“Under Obamacare, it does not matter if you are a middle-aged man, you need lactation services. If you are a teetotaler, you need addiction services. If you are childless, you need a pediatrician. If you are a young woman, you need Viagra. It does not matter if you like your plan and you want to keep it. Somebody decided it was substandard, so they outlawed it.” –Dr. Cameron S. Schaeffer, a Lexington pediatric urologist.
No one is a more ardent supporter of private-property rights than this columnist.
I once teamed up with former Bowling Green City Commissioner and Western Kentucky economics professor Brian Strow to debate former Bowling Green Mayor Elaine Walker and Kentucky League of Cities lawyer Bill Thielen on the government’s use of eminent domain before energetic students at Western Kentucky University.
I felt like the mayor had, at best, a nonchalant attitude toward private-property rights. Worse, she seemed willing to allow much-too-low threshold for the taking of private property – especially for potential uses by other private entities.
Yet while I strongly believe in opposing abuse of eminent domain, I’m not convinced that additional legislation is needed to keep it from being used by the consortium now purchasing easements for the Bluegrass Pipeline, a 1,100-mile pipeline that will carry natural gas liquids from the Marcellus and Utica shale-producing areas in Pennsylvania, West Virginia and Ohio through Kentucky to the Gulf Coast.
For sure, private companies should not be able to use eminent domain to acquire private property from individuals who either want to sell at a higher price, or are not interested in selling at all.
Kentucky’s General Assembly passed legislation in 2006 to clarify that point and protect landowners after the Supreme Court ruled that the city of New London, Conn., could employ eminent domain to take away the homes of seven families in order to benefit a large private development.
But some Kentucky lawmakers, who represent areas through which the pipeline will travel, worry that the changes made in 2006 will not keep a judge from wrongly allowing the use of eminent domain in cases involving the pipeline project.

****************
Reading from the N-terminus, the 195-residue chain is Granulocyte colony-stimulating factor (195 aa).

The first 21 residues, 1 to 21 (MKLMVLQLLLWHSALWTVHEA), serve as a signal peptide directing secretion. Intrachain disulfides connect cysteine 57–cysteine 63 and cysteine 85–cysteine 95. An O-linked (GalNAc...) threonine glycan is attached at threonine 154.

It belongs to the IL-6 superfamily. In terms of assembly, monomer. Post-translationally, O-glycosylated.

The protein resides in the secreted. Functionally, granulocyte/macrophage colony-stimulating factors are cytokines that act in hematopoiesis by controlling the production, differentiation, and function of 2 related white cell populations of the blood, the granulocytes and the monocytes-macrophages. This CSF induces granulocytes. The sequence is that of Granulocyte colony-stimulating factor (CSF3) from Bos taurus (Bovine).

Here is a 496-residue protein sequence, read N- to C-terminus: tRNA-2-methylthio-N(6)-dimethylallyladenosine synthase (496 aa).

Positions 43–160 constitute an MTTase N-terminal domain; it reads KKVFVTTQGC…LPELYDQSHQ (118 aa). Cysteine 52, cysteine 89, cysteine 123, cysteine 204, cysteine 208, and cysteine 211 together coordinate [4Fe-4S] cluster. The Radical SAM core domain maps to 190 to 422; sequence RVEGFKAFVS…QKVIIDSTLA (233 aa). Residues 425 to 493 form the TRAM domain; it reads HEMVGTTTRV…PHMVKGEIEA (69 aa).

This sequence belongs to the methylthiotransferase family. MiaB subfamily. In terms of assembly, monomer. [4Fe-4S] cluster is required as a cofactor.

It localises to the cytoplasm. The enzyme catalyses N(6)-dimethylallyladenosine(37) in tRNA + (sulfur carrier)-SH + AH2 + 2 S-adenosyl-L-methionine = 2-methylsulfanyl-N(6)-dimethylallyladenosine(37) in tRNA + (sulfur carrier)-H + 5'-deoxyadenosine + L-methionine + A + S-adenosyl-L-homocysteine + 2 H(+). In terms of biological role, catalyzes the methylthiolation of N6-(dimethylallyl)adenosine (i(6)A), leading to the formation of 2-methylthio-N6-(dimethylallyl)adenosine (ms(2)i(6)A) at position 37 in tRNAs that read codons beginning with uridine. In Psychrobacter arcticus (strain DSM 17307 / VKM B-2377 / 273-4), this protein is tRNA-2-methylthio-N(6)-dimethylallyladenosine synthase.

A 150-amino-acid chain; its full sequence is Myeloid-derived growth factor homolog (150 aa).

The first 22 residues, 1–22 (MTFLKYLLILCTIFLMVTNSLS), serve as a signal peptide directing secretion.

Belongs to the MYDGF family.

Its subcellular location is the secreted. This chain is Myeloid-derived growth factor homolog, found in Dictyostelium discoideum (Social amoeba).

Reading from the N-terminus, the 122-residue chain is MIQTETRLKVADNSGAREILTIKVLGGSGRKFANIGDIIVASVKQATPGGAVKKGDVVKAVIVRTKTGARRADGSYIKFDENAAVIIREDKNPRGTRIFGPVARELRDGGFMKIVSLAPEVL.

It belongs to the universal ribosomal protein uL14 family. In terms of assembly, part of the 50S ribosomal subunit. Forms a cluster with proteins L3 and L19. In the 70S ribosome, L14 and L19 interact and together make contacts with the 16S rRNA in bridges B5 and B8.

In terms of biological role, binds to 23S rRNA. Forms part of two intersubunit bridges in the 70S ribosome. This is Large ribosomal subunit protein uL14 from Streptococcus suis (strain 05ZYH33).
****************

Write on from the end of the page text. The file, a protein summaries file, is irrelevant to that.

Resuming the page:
The pipeline’s owners claim they can use eminent domain, if necessary, to gain easements from landowners they cannot convince or locate. Lawmakers, however, say because the pipeline delivers only natural gas liquids, which are used primarily for plastics and not energy to heat homes, it cannot be considered a public utility and thus cannot use eminent domain.
The issue would likely end up in court, which is why Rep. David Floyd, R-Bardstown, is filing legislation to “clarify legislative intent” concerning eminent domain.
“I think the current law is clear enough that they cannot employ eminent domain because it’s a private company and that it is not for public use, which is what we said in 2006,” Floyd said. “However, their attorneys say that they are eligible for using eminent domain. I just don’t know how the judge is going to decide. So this would definitively prohibit the use of eminent domain in this case, and that’s the reason for filing.”
I’m suspicious that we need another law on this matter, especially since Floyd told WHAS radio talk-show host Leland Conway that extreme environmental attorney Tom Fitzgerald “actually drafted the idea” for his bill.
Fitzgerald has become Kentucky’s chief cheerleader against the commonwealth’s coal industry and stands squarely in the way of policies like telecommunications reform, which is vital to the economic vitality of the Bluegrass State.
This policy dust-up may really be about protecting landowners.
But do we need an out-of-town environmental-extremist lawyer like Fitzgerald dictating the future of a project that will provide as many as 1,500 construction jobs to 13 Kentucky counties during the next couple of years, $136 million in tax revenue to the commonwealth over the next decade and additional payments of up to $50 million to landowners to purchase easements?
Surely as much time as our legislators now spend in Frankfort, they can find more effective ways of protecting citizens from both the abuse of eminent domain but also from environmentally extreme, job-stopping agendas like the one offered by Fitzgerald.
WFPL Radio has an interesting article up in their web site with an interactive graph and map that discusses the wide variation in school performance across various areas of Louisville. The graph shows that within each of the 13 geographic school clusters the elementary school performance varies dramatically.
For example, in Cluster 3, schools scored from 35 to 52.5 on Unbridled Learning in 2013. The school that scored the 5.25 only bested 31 percent of all the schools in Kentucky.
In Cluster 10, the bottom school scored 48.4 while the top school racked up an accountability index of 78.3. This cluster’s top elementary school did better than 99 percent of the elementary schools in the state.
The difference in opportunity across the clusters and individual schools is obviously stupendous.
Clearly, there is a lot of pressure on many Louisville parents to get their student into a better school. And, the article has some interesting comments about that process.
“Heading into this school year, parents of 1,147 incoming kindergartners applied for a transfer after getting their child’s school assignment. Among those children, 71 percent were allowed to transfer.”
But, here is the rub, as WFPL writes:
“Transportation can be a challenge for some parents. Except for most magnet school students, JCPS doesn’t provide buses for children who go to school outside their cluster.”
But, if a parent wants to get their child out of a miserably performing school (and Jefferson County has plenty of those), they have to provide their own transportation. Yup, that’s a great choice program.